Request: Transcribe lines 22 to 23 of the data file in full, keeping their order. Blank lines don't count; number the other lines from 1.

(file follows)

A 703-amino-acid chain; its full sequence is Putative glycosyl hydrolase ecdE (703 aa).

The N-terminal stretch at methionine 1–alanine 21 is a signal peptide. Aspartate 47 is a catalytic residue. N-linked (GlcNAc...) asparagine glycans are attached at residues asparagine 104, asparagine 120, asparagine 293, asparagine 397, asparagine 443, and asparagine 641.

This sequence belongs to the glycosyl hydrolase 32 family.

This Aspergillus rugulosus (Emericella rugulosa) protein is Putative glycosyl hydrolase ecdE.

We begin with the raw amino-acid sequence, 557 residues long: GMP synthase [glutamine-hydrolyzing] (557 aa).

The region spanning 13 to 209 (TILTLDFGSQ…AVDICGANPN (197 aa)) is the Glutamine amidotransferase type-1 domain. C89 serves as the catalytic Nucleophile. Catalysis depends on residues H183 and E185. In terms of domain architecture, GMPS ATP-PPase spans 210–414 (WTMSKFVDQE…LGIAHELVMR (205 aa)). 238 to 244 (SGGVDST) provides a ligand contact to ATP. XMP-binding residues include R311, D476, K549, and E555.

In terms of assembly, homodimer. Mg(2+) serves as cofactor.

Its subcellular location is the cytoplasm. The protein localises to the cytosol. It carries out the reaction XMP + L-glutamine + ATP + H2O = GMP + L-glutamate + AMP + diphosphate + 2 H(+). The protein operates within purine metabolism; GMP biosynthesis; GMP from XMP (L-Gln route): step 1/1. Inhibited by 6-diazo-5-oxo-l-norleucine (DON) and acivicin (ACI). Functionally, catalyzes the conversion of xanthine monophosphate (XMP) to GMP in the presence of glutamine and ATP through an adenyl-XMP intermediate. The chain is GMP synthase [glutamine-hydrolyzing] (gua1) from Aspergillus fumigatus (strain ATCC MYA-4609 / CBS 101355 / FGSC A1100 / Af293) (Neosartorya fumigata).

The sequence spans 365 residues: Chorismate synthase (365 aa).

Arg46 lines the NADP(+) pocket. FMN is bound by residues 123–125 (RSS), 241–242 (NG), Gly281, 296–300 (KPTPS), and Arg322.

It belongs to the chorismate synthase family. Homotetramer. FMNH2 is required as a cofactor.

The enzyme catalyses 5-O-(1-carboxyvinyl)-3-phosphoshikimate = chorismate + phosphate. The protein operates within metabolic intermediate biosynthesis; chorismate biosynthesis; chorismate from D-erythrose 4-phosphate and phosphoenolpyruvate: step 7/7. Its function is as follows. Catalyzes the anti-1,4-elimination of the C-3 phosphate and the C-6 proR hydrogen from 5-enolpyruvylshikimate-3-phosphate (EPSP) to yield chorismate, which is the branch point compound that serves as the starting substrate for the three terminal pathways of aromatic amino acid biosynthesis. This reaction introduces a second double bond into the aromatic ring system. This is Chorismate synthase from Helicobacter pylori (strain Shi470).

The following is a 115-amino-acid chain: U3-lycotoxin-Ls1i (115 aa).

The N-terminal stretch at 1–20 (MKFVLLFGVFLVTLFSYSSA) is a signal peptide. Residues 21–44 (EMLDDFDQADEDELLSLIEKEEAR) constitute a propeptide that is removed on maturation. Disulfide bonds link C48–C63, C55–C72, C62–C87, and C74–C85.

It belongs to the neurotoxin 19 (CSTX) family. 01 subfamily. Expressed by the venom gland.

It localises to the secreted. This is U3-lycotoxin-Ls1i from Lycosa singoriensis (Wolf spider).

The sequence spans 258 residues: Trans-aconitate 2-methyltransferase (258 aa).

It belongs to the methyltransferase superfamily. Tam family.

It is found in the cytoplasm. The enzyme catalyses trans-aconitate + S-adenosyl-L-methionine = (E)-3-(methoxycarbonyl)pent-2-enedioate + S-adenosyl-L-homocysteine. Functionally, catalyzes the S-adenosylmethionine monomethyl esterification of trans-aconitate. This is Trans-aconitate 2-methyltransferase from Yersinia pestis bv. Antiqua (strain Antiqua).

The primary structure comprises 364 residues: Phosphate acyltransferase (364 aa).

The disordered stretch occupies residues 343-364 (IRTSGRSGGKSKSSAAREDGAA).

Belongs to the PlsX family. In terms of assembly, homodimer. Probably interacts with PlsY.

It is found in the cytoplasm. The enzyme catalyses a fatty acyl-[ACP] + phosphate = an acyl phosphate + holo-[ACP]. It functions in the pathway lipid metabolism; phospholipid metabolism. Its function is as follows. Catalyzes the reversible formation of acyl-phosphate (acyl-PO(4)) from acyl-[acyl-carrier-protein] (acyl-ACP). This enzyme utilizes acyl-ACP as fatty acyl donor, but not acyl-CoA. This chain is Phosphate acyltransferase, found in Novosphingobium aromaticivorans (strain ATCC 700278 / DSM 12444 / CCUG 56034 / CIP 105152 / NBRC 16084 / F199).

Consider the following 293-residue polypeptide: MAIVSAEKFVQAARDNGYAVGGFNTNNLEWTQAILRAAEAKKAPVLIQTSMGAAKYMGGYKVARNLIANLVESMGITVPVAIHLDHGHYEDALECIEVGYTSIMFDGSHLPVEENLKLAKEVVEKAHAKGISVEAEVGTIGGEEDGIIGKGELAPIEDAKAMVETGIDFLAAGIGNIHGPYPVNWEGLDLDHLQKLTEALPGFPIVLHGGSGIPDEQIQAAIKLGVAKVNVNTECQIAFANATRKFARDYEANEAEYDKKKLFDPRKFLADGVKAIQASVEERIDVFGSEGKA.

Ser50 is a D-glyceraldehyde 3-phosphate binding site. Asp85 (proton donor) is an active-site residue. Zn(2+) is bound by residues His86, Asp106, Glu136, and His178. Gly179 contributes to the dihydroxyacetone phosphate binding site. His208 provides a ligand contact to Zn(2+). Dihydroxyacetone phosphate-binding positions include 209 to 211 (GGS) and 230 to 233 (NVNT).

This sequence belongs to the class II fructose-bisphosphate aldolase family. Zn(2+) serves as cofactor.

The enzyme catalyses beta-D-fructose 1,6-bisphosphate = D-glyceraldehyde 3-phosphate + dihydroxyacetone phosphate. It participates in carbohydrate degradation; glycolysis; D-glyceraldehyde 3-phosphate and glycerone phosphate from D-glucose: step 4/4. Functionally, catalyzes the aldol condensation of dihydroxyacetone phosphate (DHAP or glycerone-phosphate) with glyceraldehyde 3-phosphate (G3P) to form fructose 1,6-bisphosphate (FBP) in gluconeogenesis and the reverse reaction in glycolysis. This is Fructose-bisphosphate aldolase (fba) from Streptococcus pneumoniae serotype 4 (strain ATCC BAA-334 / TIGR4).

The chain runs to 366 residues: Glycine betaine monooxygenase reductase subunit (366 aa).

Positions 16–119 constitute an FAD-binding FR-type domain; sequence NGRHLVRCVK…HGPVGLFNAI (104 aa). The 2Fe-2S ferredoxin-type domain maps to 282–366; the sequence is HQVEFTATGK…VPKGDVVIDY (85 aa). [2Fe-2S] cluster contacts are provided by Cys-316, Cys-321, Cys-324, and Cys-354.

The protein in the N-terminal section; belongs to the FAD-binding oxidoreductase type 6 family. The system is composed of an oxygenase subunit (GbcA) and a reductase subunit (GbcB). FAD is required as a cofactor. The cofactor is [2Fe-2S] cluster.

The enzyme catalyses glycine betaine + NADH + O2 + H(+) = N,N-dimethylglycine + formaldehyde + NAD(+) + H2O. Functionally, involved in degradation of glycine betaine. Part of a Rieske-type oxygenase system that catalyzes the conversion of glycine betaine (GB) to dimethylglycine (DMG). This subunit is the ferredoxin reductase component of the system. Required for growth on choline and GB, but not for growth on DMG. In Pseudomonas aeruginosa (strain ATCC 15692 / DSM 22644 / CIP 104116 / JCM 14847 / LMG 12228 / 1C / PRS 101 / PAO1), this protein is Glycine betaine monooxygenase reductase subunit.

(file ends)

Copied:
Belongs to the PlsX family. In terms of assembly, homodimer. Probably interacts with PlsY.

It is found in the cytoplasm. The enzyme catalyses a fatty acyl-[ACP] + phosphate = an acyl phosphate + holo-[ACP]. It functions in the pathway lipid metabolism; phospholipid metabolism. Its function is as follows. Catalyzes the reversible formation of acyl-phosphate (acyl-PO(4)) from acyl-[acyl-carrier-protein] (acyl-ACP). This enzyme utilizes acyl-ACP as fatty acyl donor, but not acyl-CoA. This chain is Phosphate acyltransferase, found in Novosphingobium aromaticivorans (strain ATCC 700278 / DSM 12444 / CCUG 56034 / CIP 105152 / NBRC 16084 / F199).